Tag Archives: Basic Goodness

Wishcasting Wednesday

What do you wish to believe in?

JamieBelieve

from jamie’s post

I wish to believe in the reality of change, impermanence, no ground or center that will hold, no safe place. I cause myself so much suffering clinging to these ideas, chasing after them.

I wish to believe in this, “The bad news is you’re falling through the air, nothing to hang on to, no parachute. The good news is there’s no ground.” ~Chögyam Trungpa

I wish to believe in my inherent worth, my basic goodness, my fundamental wisdom and compassion and strength. I cause myself so much suffering through self-doubt, lack of confidence.

I wish to believe in the value of rest, of doing nothing, of giving nothing, the possibility of health and wellness.

I wish to believe in the possibility freedom, complete and utter freedom. Simplicity, space, ease, surrender, clarity, openness.

I wish to believe in my intuition, about my mission and my work, to have confidence that what I dream of will manifest, it will all work out, so I can relax into the experience, being in this moment, concentrating on doing one thing at a time, giving it my full attention.

I wish to believe in my value, to stop chasing after something “out there,” external validation and things, stuff and nonsense, and know that everything I need or want, I already have.

cdj

Illuminate Your Heart Whispers: 30 Days of Love Prompts

illuminate-class-photo

One of my kind and gentle readers has put together something special, and invited me to be a part of it (and you!). Joy, of Facets of Joy, has put together a 30-day ecourse, called Illuminate Your Heart Whispers: 30 Days of Love Prompts. She explains it this way,

You will receive one love prompt per day; “a dare”–a message that invites mind to consider, and heart to open to, depth in familiar and/or contemplation of something new and unfamiliar. The intention is that as you contemplate the meaning and absorb the feeling of each message, you will be inspired to gently stretch (or boldly leap! *grin*). Each message is written by a different author–people who reflect infinite possibility, fiery spirit, bold love, pure joy. Perhaps you will discover a new voice that resonates (perhaps it will be your own!), a practice that enlivens, connections that enrich as they affirm and amplify your current beliefs and practices. Perhaps you will experience a depth and range of love beyond that which you currently know. Perhaps love will move you, when you choose to collaborate with it.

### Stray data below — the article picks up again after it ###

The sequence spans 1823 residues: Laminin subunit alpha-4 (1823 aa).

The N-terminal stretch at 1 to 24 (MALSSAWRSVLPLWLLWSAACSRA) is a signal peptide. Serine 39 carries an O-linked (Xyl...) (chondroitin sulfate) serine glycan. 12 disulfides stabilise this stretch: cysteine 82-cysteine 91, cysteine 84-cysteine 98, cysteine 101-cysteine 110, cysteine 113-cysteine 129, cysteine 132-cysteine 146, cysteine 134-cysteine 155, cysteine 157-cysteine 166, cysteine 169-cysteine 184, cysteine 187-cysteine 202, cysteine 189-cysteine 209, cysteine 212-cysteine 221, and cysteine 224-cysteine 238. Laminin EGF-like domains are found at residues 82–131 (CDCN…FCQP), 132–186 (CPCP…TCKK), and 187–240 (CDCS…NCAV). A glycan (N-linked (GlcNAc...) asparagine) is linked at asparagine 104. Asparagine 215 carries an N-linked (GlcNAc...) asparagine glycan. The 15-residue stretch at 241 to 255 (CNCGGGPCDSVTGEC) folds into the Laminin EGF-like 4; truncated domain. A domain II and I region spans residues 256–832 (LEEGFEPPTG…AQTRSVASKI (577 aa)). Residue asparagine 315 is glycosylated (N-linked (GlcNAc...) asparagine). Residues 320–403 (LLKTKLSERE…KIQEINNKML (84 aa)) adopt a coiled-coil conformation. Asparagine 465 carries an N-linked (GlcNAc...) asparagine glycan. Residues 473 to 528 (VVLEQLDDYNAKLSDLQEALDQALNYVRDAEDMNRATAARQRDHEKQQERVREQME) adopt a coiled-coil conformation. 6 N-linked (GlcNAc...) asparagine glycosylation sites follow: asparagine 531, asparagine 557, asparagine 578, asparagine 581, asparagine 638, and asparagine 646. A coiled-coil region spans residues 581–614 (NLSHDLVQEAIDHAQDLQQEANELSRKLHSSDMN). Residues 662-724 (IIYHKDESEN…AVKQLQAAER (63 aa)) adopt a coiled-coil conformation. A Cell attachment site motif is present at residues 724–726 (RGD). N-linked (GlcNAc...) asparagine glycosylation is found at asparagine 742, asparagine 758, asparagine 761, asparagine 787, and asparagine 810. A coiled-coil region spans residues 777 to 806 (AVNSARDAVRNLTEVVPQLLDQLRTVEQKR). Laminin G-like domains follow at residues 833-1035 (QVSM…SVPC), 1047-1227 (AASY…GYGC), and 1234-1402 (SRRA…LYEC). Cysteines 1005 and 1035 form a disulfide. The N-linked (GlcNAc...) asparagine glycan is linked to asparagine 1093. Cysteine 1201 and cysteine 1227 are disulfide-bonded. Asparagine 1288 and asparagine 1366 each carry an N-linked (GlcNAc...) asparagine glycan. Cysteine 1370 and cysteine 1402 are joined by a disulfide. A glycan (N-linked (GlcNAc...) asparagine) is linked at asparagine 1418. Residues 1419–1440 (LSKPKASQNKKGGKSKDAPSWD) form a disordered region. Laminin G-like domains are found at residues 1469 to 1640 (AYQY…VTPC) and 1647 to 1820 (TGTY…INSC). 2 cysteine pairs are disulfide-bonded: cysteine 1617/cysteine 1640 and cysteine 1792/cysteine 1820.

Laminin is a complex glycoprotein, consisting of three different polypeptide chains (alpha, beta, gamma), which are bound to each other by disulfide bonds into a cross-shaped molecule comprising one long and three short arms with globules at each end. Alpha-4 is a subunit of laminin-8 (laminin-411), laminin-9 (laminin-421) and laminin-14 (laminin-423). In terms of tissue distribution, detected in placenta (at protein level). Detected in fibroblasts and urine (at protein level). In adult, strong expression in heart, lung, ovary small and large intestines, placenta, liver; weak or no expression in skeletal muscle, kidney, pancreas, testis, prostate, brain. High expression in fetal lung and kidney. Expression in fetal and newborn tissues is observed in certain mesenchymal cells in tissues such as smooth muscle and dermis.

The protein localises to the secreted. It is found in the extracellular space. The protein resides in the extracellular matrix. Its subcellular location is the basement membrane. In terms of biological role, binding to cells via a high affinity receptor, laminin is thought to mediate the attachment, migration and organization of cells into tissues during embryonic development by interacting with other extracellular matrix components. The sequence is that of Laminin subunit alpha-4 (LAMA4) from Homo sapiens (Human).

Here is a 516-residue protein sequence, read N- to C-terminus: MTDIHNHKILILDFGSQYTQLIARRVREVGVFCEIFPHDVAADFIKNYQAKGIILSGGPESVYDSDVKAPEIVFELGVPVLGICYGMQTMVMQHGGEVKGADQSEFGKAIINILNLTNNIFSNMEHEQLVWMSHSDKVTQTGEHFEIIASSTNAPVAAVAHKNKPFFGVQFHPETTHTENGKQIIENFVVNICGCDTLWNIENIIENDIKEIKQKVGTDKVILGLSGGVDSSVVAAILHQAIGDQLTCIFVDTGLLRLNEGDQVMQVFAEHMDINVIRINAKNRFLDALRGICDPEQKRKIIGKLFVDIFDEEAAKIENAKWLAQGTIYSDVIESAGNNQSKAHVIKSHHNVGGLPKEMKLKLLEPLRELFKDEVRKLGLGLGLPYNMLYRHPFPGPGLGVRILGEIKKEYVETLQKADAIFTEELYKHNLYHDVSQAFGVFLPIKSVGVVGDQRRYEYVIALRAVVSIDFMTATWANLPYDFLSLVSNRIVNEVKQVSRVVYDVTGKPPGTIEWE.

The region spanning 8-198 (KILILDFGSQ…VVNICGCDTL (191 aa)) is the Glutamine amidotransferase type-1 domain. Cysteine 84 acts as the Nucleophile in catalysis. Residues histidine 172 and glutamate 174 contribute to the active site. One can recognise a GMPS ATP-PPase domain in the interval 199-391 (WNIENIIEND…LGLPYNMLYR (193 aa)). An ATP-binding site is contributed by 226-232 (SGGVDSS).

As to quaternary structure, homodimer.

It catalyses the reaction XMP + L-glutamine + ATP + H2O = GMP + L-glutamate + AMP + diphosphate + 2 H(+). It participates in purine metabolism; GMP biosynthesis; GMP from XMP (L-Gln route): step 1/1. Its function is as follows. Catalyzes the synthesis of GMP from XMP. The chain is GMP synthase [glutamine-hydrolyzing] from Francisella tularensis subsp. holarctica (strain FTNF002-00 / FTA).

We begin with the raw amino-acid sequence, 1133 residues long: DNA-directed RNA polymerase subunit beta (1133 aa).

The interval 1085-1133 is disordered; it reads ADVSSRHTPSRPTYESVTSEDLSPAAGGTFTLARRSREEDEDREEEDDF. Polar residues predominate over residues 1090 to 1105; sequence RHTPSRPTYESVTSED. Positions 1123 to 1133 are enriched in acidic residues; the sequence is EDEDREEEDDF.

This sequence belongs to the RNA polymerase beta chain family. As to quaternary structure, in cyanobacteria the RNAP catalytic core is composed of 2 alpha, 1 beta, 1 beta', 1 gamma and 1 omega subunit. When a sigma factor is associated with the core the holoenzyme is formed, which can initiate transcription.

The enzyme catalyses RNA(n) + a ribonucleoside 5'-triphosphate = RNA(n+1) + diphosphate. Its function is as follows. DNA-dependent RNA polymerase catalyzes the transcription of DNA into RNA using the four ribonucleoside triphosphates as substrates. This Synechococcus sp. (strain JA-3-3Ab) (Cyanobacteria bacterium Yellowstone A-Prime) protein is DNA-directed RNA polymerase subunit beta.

Like I always say, the answer to every question is love, and there can always be more love.

There’s an amazing list of collaborators and free gifts, and if you register today, you get the course for a discounted rate of $24! See you there? ♥

Three Truths and One Wish

1. Truth: Ease isn’t just for special occasions. It isn’t just for when I am resting or celebrating, when all the work is done or I am on vacation. There doesn’t have to be a desperate need or national holiday. I don’t need special permission or free time. I don’t need to earn it. Ease can be how I move through the day, through my entire life if I choose–content, satisfied, free, calm, spacious, sane and awake.

2. Truth: Keeping an open heart is difficult, which is why I train to steady my mind. Having an open and porous heart, I am extra sensitive to noises, light, movement, smells, energy and emotions, and the general chaos of an environment which includes other beings and all their stuff and nonsense. I am vulnerable. I can easily get overwhelmed, which can lead to panic, depression, and other states of dis-ease.

Keeping my heart open is brave and dangerous work. As Ram Deev said in a recent blog post, “Your heart wants you to grow, to be challenged, to face difficulties that seem insurmountable. It wants to nudge you closer and closer to the edge of oblivion.” And yet, instead of hiding, running away, resisting, or denying reality, I have made the conscious choice to keep my heart open, to let it all in, to allow it to touch me, to break me even.

I hold myself steady with the help of various practices, primarily yoga, meditation, writing, self-care, walking my dogs, and loving-kindness. I do all this because an open heart allows for a life of kindness, curiosity, freedom, and joy, along with what it knows best: love, deep and enduring, unshakable.

3. Truth: I am like the sky. I am not the clouds or the weather. I am not the birds or a plane or balloons. I am not the moon or the sun. I am the clear blue spacious openness, underneath and above all other phenomenon. My basic goodness, my innate sanity is unchanged by thoughts or emotions, unaltered by the weather.